Given how server-side prepared statements are implemented, and their depedency on java.util.Date for now, we're not able to fix this for server-side prepared statements. The functionality works for client-side prepared statements (which are default).
[11 Nov 2009 8:23] Chris Wilson
I'm sorry, but I don't understand why MySQL refuses to fix this bug?

This statement doesn't make sense to me: "Given ... their dependency on java.util.Date for now, we're not able to fix this for server-side prepared statements."

Surely it is perfectly possible to fix this bug: just stop depending on java.util.Date, which cannot represent all date values that can be stored in a SQL database and is therefore, in my view, a bad choice (even String would be better).

The problem is surely not on the server side, as java.util.Date does not exist in MySQL server. It must be in the connector, and fixable there.

Server-side prepared statements are pretty useful (much better performance for repeated queries than client-side), and to not be able to use them because of a serious problem with date support is a serious limitation with Connector/J.
[12 Nov 2009 1:41] Mark Matthews
When one isn't using server-side prepared statements, values are sent from server to client as strings, no matter what type they really are...Hence it's straightforward for the driver to just treat it as a string.

When server-side prepared statements are in use, there are data types at play, and the representations at play are not strings, they're binary. It's not easy to just make this work, given that type conversions have to happen and in general those go through java.util.Date, and then .toString(). 

Given that the usage of all-zero dates in MySQL is a Java application is dubious at best (i.e. they can only be treated as strings, there is no date-handling code in Java or 3rd-party libraries that can deal with such values), it's my opinion that to overhaul the entire code path of server-side prepared statement date and timestamp handling to deal with this is not the best idea given that there are many other options, including storing the value as a string to begin with and performing the type conversion from string->date[time]/timestamp], using a correct data model that doesn't require 'sentinel' values like all-zero datetimes, or using client-side prepared statements and their ability to treat this data as both strings and datetime at the same time.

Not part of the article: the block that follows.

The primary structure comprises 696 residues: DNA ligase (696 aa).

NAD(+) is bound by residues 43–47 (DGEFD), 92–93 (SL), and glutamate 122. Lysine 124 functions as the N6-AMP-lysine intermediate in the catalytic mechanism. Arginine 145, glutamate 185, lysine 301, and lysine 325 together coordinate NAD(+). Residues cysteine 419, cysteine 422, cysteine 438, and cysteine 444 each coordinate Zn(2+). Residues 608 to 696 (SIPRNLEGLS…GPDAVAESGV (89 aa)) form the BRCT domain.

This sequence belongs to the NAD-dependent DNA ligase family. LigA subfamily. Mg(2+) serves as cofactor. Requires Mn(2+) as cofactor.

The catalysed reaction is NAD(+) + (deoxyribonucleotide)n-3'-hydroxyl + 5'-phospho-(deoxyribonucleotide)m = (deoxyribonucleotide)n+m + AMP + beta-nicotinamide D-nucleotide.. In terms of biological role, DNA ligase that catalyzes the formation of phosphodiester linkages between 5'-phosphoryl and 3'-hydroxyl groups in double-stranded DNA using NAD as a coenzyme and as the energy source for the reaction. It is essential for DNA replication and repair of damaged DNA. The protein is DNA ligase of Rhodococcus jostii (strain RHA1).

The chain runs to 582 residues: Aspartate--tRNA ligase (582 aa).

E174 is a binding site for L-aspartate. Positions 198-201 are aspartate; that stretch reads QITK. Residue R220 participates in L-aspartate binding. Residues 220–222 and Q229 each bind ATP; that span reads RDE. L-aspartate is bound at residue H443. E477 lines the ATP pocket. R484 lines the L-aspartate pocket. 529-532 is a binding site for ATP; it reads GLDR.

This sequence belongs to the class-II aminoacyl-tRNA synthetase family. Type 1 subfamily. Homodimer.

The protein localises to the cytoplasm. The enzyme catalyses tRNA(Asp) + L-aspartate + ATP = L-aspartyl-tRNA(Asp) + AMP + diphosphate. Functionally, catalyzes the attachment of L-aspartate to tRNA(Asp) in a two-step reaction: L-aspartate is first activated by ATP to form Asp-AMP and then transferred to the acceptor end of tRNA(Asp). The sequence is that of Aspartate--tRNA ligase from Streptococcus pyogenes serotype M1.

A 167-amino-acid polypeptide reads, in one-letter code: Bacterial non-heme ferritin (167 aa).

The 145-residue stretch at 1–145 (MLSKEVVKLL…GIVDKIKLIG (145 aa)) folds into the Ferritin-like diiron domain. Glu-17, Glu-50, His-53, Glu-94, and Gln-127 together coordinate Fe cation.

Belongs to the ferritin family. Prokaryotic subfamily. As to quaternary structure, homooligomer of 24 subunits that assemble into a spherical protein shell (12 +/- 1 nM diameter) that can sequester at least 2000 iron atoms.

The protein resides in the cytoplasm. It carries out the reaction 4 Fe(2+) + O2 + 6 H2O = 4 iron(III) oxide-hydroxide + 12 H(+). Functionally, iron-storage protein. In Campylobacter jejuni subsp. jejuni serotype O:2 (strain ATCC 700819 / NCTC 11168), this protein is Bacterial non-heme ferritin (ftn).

Feel free to add some use cases here to convince me otherwise, or send in a patch that does this in a clean way, and we'll consider this further.
[12 Nov 2009 1:50] Mark Matthews
To clarify the usage of java.util.Date and friends, the whole JDBC api *assumes* that if a value has a SQL type of DATE, DATETIME, TIME or TIMESTAMP that they are forwards/backwards convertible to java.sql.Date and java.sql.Timestamp, because these are the time-related types of the API. Unfortunately these types are not interfaces, and much 3rd party code depends on their implementations, so it's not as simple as putting together a java.sql.Date/Time/Timestamp class that understands all-zero dates just for MySQL.

There is also no clean solution that involves unpacking the date/time values from server-side prepared statements into a String first, and then re-parsing it, given that it's very expensive to do so, and it's the most un-common use case. Most applications want fast, native access to their datetime data, so adding special casing to the driver very well may cause performance and memory impact to the large majority of users who don't use all-zero dates at all.
[12 Nov 2009 1:56] Mark Matthews
I do see one potential way to implement this clean, but it won't have great performance if the majority of values are all-zero dates. The driver throws an exception when it encounters such values, instead of bubbling this up, if noDatetimeStringSync is set to true, the driver could return the appropriate representation to the calling user.
[12 Nov 2009 2:48] Mark Matthews
Ignore my ranting. Now fixed for 5.1.11. Although still on record that all-zero date time values are about the silliest things we ever put into MySQL.
[12 Nov 2009 8:01] Chris Wilson
Thanks Mark :)
[12 Nov 2009 16:23] Tony Bedford
An entry has been added to the 5.1.11 changelog:

With the connection string option noDatetimeStringSync set to true, and server-side prepared statements enabled, the following exception was generated if an attempt was made to obtain, using ResultSet.getString(), a datetime value containing all zero components:

java.sql.SQLException: Value '0000-00-00' can not be represented as java.sql.Date